Populism is alive and well – the economy and the Constitution

Let’s discuss the conservative viewpoint of the populist nightmare. Listen to any stump speech by your local, state and national politicians who are running for office and count the number of times he or she makes a promise to deliver something of value to you.

What should be the role of the federal government – or any government agency – be when it comes to ‘driving’ the economy? The preamble of the Constitution tasks government with promoting the general welfare, not providing the general welfare. Pull out a dictionary and look up the difference.

Andrew Sumereau over at American Thinker has a piece entitled Pledging Allegiance to ‘the Economy’ where he reminds us that the U.S. Constitution limits the power of the federal government.

The idea of federal (or any) politicians “fixing”or “leading” or “making” the economy “move forward” is nothing new, but it runs concurrent with the infantile idea that the federal government exists to fix “problems” of all kinds. Listening to presidential election talk would lead an honest observer, new to the experience, to consider that the election involved some supernatural deities, ready to bring about utopia, if only they get elected, rather than the mediocre executives we get in reality.

This year we have more of the same, only worse. Obama speaks proudly of how he will move “the economy” to a brighter tomorrow. McCain, with equal fatuousness, admits his one weakness is “the economy.” Now amidst the breathless excitement of the election we have a massive “problem” that needs immediate and drastic action to fix. So forget constitutional limits, delegated authority, propriety and law, get it done now and work out the details later.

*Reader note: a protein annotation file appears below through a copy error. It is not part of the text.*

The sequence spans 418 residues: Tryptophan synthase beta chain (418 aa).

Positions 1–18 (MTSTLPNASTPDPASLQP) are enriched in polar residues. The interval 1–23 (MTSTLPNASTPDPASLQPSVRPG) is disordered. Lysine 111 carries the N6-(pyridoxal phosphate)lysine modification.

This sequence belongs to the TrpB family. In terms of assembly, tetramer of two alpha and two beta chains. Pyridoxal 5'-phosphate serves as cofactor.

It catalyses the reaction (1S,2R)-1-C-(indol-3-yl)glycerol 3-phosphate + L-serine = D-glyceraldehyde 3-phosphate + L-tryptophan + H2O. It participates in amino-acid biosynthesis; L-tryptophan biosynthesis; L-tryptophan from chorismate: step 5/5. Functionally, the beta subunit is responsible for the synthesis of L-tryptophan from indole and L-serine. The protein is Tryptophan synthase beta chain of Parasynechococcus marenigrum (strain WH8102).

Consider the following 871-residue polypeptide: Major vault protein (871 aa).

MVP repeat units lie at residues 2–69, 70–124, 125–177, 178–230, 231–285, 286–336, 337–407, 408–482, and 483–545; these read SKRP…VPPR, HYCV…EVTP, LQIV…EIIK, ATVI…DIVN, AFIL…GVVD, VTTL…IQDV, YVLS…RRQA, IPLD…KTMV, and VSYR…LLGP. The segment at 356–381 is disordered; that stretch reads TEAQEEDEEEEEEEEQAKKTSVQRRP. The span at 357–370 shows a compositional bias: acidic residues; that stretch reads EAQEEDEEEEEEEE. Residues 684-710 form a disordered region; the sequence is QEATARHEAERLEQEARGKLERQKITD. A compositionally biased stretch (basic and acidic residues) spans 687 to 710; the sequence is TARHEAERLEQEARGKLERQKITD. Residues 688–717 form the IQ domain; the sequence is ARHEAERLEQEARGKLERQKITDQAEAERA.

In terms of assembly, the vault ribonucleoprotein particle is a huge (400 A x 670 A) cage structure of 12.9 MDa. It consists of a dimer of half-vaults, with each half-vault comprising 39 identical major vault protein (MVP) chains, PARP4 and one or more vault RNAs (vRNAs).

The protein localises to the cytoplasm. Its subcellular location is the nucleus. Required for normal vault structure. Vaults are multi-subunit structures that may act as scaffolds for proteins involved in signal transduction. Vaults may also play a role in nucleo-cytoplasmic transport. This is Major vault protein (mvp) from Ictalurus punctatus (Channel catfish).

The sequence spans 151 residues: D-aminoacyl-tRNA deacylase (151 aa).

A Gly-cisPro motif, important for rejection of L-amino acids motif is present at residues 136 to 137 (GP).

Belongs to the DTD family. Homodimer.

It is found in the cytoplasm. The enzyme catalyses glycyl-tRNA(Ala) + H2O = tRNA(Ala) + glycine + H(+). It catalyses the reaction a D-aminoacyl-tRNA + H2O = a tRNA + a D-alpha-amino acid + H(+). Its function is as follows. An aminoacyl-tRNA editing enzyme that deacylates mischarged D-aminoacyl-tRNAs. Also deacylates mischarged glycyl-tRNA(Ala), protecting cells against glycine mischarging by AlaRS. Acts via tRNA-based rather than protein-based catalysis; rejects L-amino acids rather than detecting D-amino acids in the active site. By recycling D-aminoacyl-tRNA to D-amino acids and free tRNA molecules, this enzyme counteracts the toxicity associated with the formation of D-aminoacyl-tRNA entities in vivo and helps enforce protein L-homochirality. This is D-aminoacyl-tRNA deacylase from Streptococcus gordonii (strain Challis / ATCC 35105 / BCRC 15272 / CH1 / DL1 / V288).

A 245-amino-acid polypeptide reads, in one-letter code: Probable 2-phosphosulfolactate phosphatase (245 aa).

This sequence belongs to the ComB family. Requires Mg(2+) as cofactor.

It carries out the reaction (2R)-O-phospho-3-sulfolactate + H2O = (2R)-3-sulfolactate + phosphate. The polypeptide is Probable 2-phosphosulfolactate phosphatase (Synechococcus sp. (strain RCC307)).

Nothing new indeed, and the “government has to do something” mentality exists at every level in government. Sumereau notes the current economic situation and the bailout-palooza is new, but growing exponentially. My emphasis added.

The fallacy that all things are permissible if they can be attached to defending a strong “economy” is something relatively new. Recessions and Depressions have a long history in our Republic and many times, it is true, the actions of our political rulers have been the traceable causes. Thomas Jefferson left office greatly unpopular due to the deep financial depression brought about by his embargo on American shipping. Andrew Jackson fought the Bank of the United States as an emblem of economic privilege and a long period of recession followed. Grover Cleveland returned to office in 1892 facing a severe depression and swiftly repealed the Sherman Silver Purchase Act, maintaining the Treasury’s gold reserve. But he still remained the constitutionalist with regard to “bailouts”, refusing to distribute seed to suffering farmers: “Federal aid in such cases encourages the expectation of paternal care on the part of the government and weakens the sturdiness of our national character.”

Even the Chrysler bailout in 1979 really did not work. You might say that history has put lipstick on that particular pig. Here’s a link to an article by James Hickle back in 1983 – just before Chrysler so proudly “paid off” their government funded loans – on the Heritage Foundation Web site.

In short, the government did get their money back, but creditors at the time only got about 30 cents on the dollar towards $600 million in debts and the total Chrysler workforce was cut in half.

This all ties back to the populist trend. Grover Cleveland was right. If there is no risk involved with our investments – be them financial or sweat – we will take leave of our common sense as we grow to always depend on the government to bail us out.

Malkin has tons of information on the bill that failed yesterday. Vicevich has video sound bites of all the bums who should be voted out.